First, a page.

As for audio, I will say that Gran Turismo has always suffered from lackluster car audio. However, this has been a huge push for the guys and one of the main improvements for GT Sport. I played it at PSX last December and there was a significant difference in the audio from the last entry. Gone is the overbearing whiny sounds of the turbo system, now it sits in harmony with the satisfying growl from the engine. What’s also funny is even though Forza seems like the more successful franchise after the decline in sales GT has experienced since GT3: A-Spec, Forza still doesn’t sell better. It just feels more popular because it’s in the limelight every year with it’s annual release schedule. Forza Motorsport 6 sold 1.99 million units as of Aug. 12, 2017, while GT6 sold five million as of Aug. 11, 2016. Keep in mind, GT6 released on the PS3 right before it’s last breath. Forza Horizon 3, which most would say the most critically well-received entry, sold around 2.5 million copies as of December 2016 and GT5, critically reviewed worst in the series (even though IGN reviewed GT6 worse), sold over 6.5 million not including the 4 million from the Prologue.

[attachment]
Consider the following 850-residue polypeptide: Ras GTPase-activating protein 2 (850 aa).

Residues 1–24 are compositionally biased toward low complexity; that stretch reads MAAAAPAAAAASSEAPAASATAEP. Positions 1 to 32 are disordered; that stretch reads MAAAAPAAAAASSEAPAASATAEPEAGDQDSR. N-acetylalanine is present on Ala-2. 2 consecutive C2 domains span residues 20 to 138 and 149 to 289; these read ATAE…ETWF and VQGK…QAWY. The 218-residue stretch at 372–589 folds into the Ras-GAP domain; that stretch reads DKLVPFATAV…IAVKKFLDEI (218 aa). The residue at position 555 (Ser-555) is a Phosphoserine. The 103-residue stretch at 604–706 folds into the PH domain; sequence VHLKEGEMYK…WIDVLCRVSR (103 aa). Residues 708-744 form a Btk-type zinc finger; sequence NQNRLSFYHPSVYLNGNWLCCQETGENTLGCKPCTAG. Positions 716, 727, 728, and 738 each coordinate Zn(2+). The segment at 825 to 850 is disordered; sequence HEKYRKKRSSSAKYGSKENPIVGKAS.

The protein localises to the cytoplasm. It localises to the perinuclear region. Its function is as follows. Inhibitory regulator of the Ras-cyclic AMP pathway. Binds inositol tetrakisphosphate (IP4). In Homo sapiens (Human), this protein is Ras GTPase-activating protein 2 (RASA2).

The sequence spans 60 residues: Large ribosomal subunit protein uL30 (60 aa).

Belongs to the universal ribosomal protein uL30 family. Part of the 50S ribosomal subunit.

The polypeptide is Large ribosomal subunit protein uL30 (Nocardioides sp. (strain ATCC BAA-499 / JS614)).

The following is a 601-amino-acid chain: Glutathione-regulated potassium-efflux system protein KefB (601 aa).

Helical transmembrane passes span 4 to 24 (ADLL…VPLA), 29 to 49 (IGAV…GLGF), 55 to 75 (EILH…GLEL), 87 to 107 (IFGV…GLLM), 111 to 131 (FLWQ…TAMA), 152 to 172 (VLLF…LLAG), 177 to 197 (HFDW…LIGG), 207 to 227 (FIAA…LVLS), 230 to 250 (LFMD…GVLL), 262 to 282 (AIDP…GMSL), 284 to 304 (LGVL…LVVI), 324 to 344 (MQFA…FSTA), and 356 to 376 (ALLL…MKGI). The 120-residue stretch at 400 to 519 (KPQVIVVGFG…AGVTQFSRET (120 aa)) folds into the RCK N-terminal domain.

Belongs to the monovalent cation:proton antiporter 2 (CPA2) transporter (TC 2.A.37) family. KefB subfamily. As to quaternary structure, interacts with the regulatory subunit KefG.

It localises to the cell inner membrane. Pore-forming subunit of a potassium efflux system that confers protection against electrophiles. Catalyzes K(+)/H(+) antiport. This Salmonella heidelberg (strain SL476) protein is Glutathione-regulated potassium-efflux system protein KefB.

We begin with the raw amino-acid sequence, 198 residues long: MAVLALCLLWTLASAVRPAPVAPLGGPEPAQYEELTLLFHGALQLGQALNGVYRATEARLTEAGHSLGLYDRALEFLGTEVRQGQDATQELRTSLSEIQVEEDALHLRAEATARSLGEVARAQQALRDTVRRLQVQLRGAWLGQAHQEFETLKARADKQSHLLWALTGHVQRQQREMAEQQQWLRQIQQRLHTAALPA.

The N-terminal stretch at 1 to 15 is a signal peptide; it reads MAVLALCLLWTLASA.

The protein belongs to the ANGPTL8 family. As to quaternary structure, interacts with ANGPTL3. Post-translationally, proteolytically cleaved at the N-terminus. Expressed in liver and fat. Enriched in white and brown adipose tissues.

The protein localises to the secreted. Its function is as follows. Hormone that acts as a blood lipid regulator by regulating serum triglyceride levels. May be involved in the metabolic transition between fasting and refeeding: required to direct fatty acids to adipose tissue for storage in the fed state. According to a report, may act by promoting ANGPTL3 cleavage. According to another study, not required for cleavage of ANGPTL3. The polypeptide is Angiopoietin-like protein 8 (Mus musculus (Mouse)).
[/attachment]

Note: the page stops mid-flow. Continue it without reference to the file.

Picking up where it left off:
My point here is not that Gran Turismo is the best driving game now and forever, just that it offers something no other developers offer and it would hurt if they sacrificed that to be like everyone else. Just like Rockstar who has offered the relatively same formula with GTA every five years or so with a few tweaks, Gran Turismo feels fresh after 4-5 years of waiting. This keeps from brand fatigue and makes every new game an event.
This will definitely be a fall that racing fans won’t forget. Slightly Mad Studios with Project Cars is doing great work. Their latest entry received a 9.2 on IGN which makes it “amazing” according to the rating scale. It’s out now, so go ahead and pick it up if you’re itching for some simulated racing, you know where I will be come October 17th. Hopefully you will give Gran Turismo a chance too!